Sign up for a 1iota account to be put on the waitlist for a plethora of shows and events happening in New York. I went in early December to Late Night with Seth Meyers and saw Saoirse Ronan (Ladybird) and Alex Borstein (The Marvelous Mrs. Maisel)!

2. Take a walk around Brooklyn Heights/DUMBO

I lived in Brooklyn Heights during my stint in the City, and it was such a great place to be. The neighborhood has tons of restaurants, beautiful brownstones, and is a short walk from the Promenade where you can get million-dollar views of the city skyline. Right next door is DUMBO, another great neighborhood with tons to do and incredible views.

3. Visit Times Square. Just go early

If you want to visit this tourist attraction without the crowds, I recommend going around 9 AM and not during the holidays. I went early in the morning at the beginning of November. No massive crowds. No lines at the Disney store. It was glorious.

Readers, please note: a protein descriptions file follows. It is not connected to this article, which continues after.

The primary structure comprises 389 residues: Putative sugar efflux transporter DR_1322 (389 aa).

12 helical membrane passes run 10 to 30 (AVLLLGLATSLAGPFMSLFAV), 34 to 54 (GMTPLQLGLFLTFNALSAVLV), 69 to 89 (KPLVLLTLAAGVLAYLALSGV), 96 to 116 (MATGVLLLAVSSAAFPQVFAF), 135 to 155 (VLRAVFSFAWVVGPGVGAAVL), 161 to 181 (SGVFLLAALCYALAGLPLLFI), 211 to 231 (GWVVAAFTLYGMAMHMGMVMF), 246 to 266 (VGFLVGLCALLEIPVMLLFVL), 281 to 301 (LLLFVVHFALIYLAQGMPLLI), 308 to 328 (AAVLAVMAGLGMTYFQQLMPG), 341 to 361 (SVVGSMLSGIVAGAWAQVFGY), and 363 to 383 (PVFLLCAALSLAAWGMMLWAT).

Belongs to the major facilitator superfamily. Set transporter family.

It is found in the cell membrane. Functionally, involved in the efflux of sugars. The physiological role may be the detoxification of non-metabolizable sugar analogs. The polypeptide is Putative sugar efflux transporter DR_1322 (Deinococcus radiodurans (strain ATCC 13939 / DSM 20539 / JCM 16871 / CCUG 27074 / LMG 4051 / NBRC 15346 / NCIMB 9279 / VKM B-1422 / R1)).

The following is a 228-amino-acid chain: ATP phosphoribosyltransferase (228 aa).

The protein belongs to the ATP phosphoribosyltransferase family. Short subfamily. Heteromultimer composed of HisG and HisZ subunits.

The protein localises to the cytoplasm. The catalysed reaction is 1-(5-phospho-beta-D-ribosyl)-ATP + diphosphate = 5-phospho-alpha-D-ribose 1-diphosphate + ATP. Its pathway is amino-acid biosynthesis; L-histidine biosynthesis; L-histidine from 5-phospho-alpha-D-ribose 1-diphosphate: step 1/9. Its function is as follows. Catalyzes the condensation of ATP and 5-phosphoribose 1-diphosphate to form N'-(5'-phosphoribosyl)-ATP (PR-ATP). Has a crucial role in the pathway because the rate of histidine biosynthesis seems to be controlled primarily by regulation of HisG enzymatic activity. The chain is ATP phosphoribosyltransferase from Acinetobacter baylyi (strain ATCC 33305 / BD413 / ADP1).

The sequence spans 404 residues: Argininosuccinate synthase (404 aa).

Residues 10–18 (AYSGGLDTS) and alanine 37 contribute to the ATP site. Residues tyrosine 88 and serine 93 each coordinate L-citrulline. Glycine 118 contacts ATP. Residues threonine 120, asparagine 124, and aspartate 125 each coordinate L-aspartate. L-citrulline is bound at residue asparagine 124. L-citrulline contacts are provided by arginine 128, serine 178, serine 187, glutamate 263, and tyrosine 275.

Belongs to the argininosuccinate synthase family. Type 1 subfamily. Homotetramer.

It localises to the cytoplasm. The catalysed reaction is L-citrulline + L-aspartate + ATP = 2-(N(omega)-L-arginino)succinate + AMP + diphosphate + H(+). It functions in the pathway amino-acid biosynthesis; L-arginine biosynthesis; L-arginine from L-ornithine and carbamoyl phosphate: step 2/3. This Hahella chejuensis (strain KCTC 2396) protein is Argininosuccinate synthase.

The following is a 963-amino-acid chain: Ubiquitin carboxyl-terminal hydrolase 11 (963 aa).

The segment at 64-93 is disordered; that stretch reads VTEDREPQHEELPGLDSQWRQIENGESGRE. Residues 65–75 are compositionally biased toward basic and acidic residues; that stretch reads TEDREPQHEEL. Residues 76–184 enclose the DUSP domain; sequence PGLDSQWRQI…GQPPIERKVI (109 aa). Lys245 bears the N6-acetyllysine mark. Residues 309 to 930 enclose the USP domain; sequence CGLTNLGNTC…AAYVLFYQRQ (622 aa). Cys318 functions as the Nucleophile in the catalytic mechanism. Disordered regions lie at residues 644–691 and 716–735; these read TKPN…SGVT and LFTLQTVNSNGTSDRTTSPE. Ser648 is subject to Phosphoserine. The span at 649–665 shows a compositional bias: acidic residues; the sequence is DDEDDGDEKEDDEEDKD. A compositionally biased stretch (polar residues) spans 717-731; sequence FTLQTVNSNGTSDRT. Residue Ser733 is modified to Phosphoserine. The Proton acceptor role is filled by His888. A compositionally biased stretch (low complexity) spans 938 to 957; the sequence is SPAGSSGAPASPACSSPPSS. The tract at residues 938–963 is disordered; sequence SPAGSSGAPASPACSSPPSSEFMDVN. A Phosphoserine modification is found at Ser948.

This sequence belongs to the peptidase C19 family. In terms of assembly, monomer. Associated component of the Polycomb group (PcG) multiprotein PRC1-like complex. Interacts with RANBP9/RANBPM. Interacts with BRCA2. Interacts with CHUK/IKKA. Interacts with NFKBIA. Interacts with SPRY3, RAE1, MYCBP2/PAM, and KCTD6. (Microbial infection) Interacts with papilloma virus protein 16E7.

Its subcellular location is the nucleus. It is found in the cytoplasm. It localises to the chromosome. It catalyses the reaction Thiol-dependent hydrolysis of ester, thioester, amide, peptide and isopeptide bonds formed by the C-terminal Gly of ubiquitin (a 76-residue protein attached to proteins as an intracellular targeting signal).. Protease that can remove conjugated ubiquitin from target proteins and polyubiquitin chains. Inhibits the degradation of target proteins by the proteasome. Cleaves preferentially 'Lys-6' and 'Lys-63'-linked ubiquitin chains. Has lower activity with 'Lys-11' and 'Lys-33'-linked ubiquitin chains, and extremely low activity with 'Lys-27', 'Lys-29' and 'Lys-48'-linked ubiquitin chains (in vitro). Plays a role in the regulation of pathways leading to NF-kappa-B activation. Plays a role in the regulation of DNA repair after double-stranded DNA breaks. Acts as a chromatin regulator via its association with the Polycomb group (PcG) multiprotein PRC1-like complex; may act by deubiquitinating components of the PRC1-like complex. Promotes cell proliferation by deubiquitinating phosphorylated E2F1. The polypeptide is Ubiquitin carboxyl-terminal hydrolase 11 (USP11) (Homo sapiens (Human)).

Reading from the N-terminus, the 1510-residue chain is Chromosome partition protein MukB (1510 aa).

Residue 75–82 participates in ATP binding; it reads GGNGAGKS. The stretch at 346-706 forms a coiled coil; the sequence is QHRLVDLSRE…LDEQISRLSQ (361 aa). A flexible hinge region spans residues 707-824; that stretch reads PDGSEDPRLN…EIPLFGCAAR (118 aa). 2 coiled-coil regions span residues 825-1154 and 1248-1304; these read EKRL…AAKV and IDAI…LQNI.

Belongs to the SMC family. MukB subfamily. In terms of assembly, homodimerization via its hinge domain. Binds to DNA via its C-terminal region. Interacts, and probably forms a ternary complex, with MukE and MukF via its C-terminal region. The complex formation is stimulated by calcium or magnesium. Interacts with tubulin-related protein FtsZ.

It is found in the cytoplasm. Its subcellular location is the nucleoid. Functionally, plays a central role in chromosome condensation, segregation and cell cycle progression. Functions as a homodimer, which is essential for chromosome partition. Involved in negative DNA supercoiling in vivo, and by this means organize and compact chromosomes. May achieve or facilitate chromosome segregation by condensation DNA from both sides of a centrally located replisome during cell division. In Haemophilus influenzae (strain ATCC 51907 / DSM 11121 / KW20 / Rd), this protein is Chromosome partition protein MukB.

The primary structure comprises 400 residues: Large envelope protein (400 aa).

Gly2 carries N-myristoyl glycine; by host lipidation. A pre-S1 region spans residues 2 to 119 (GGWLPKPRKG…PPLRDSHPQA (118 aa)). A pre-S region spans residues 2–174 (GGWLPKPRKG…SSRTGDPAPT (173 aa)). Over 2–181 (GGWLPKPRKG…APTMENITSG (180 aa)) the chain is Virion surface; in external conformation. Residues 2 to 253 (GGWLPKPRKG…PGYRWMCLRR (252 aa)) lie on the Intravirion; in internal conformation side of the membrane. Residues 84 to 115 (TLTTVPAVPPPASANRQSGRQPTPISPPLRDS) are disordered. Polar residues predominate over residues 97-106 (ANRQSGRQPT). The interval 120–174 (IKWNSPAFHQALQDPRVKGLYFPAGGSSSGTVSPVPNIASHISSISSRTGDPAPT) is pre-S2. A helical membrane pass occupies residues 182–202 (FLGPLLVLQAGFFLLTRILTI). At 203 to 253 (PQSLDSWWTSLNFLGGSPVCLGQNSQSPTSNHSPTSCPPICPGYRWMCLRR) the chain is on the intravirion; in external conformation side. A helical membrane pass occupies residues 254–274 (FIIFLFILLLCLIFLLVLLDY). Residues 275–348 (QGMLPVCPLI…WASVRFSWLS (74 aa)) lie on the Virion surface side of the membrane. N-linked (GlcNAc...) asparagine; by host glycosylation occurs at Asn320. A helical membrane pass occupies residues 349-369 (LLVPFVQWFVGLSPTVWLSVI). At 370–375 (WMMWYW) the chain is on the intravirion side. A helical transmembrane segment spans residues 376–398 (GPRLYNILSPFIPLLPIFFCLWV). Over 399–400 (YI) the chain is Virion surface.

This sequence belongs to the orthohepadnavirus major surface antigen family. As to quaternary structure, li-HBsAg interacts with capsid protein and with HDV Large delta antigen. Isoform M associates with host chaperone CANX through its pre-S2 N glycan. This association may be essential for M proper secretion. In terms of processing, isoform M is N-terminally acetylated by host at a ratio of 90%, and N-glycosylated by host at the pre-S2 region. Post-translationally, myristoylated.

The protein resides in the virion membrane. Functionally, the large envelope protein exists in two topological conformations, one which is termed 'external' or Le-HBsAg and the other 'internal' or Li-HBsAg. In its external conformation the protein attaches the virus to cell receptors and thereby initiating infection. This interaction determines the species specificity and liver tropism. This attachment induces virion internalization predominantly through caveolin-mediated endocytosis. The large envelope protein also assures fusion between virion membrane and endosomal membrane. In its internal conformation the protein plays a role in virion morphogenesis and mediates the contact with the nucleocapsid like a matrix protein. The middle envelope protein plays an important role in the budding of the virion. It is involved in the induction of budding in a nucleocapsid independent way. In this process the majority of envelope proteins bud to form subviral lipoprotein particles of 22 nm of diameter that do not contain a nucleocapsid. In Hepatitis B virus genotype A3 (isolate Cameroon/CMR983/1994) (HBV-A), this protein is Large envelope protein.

4. See a Broadway show

I managed to see TEN shows on Broadway during my four months. I kept the costs minimal by entering the lotteries and joining the rush lines for plays that I wanted to see. My top recommendation is Jagged Little Pill. Alanis Morisette’s iconic album inspired the musical. It was a marvelous and emotional ride.

5. Leave the City

Although I love New York, there are so many amazing places that are just a short train ride away! I went to Connecticut to visit friends and enjoyed the change in pace from New York. Mystic, CT, is a quaint little town on the coast that is a perfect place to escape from the hustle and bustle of the City. There are also beautiful places in upstate New York that are close by.

Well, dear readers, the time has come. Goodbyes are so bittersweet, but I am excited about what’s next for me. Thank you for joining me on this journey. I hope all of you have a joyous holiday season and a blessed 2020! Love hard, read often!

With gratitude,

Captain Beaumerica

This is a shared post with Beaufort Books.

Welcome to New York!

Friday, September 6th, 2019
Manhattan skyline, August 2019

Hello fellow book lovers!